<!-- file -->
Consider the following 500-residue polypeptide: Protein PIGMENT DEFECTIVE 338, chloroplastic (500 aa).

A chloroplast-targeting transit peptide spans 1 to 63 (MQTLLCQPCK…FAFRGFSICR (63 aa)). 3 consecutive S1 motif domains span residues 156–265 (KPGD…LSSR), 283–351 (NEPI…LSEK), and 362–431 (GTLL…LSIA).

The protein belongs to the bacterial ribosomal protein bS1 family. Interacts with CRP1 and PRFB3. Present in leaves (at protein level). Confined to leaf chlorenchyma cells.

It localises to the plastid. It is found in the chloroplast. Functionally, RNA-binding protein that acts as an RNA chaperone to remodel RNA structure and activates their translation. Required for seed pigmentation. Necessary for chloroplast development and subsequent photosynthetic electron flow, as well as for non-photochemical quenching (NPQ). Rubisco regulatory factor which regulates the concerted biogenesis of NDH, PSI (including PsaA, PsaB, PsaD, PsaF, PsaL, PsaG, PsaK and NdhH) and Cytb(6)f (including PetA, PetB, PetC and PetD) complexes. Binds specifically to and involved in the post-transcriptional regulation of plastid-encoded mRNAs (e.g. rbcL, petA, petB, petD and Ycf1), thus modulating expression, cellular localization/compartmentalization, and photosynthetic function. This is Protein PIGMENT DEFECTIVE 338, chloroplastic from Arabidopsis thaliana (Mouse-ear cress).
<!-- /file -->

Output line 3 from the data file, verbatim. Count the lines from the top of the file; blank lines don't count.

The protein belongs to the bacterial ribosomal protein bS1 family. Interacts with CRP1 and PRFB3. Present in leaves (at protein level). Confined to leaf chlorenchyma cells.